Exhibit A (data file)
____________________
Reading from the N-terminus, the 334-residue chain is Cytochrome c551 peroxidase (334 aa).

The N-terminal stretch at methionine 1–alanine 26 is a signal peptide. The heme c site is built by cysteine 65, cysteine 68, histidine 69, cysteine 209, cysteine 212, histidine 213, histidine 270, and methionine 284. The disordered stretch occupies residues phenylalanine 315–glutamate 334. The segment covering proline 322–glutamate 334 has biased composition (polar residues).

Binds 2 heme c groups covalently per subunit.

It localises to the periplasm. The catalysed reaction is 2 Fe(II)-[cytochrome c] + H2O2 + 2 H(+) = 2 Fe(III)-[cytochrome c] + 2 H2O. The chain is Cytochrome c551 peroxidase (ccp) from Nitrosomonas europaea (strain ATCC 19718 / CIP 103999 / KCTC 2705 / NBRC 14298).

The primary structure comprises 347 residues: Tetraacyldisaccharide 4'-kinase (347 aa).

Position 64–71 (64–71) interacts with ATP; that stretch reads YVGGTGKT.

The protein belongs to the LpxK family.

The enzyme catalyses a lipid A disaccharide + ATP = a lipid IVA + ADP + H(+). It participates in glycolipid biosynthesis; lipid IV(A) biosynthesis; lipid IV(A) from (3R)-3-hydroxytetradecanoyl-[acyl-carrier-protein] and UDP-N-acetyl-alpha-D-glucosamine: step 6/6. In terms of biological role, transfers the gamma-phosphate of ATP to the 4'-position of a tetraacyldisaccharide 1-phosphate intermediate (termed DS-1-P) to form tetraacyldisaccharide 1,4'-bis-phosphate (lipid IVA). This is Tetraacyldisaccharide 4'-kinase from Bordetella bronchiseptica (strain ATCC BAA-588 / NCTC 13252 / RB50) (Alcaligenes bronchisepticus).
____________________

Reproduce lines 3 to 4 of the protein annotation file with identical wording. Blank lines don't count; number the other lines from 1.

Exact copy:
Binds 2 heme c groups covalently per subunit.

It localises to the periplasm. The catalysed reaction is 2 Fe(II)-[cytochrome c] + H2O2 + 2 H(+) = 2 Fe(III)-[cytochrome c] + 2 H2O. The chain is Cytochrome c551 peroxidase (ccp) from Nitrosomonas europaea (strain ATCC 19718 / CIP 103999 / KCTC 2705 / NBRC 14298).